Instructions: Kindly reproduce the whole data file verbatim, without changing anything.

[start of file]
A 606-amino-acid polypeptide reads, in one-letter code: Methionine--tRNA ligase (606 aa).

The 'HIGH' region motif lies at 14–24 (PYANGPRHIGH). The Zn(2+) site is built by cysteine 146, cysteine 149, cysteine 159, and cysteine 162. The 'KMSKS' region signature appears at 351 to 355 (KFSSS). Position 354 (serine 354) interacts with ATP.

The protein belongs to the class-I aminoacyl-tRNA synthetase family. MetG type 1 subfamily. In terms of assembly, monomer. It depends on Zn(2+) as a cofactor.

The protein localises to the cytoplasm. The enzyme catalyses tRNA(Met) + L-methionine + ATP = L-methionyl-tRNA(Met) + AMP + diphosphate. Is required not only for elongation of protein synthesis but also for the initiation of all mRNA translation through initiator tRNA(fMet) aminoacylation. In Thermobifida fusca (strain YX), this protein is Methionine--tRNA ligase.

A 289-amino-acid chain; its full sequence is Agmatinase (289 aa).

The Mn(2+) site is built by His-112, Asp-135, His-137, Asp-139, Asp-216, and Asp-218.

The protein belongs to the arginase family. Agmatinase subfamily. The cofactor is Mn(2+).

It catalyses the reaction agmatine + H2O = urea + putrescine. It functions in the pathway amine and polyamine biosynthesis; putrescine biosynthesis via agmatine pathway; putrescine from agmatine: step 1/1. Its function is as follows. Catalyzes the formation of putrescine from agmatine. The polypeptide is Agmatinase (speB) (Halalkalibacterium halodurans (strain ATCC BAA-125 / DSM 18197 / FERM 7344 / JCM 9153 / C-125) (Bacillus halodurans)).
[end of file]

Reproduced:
A 606-amino-acid polypeptide reads, in one-letter code: Methionine--tRNA ligase (606 aa).

The 'HIGH' region motif lies at 14–24 (PYANGPRHIGH). The Zn(2+) site is built by cysteine 146, cysteine 149, cysteine 159, and cysteine 162. The 'KMSKS' region signature appears at 351 to 355 (KFSSS). Position 354 (serine 354) interacts with ATP.

The protein belongs to the class-I aminoacyl-tRNA synthetase family. MetG type 1 subfamily. In terms of assembly, monomer. It depends on Zn(2+) as a cofactor.

The protein localises to the cytoplasm. The enzyme catalyses tRNA(Met) + L-methionine + ATP = L-methionyl-tRNA(Met) + AMP + diphosphate. Is required not only for elongation of protein synthesis but also for the initiation of all mRNA translation through initiator tRNA(fMet) aminoacylation. In Thermobifida fusca (strain YX), this protein is Methionine--tRNA ligase.

A 289-amino-acid chain; its full sequence is Agmatinase (289 aa).

The Mn(2+) site is built by His-112, Asp-135, His-137, Asp-139, Asp-216, and Asp-218.

The protein belongs to the arginase family. Agmatinase subfamily. The cofactor is Mn(2+).

It catalyses the reaction agmatine + H2O = urea + putrescine. It functions in the pathway amine and polyamine biosynthesis; putrescine biosynthesis via agmatine pathway; putrescine from agmatine: step 1/1. Its function is as follows. Catalyzes the formation of putrescine from agmatine. The polypeptide is Agmatinase (speB) (Halalkalibacterium halodurans (strain ATCC BAA-125 / DSM 18197 / FERM 7344 / JCM 9153 / C-125) (Bacillus halodurans)).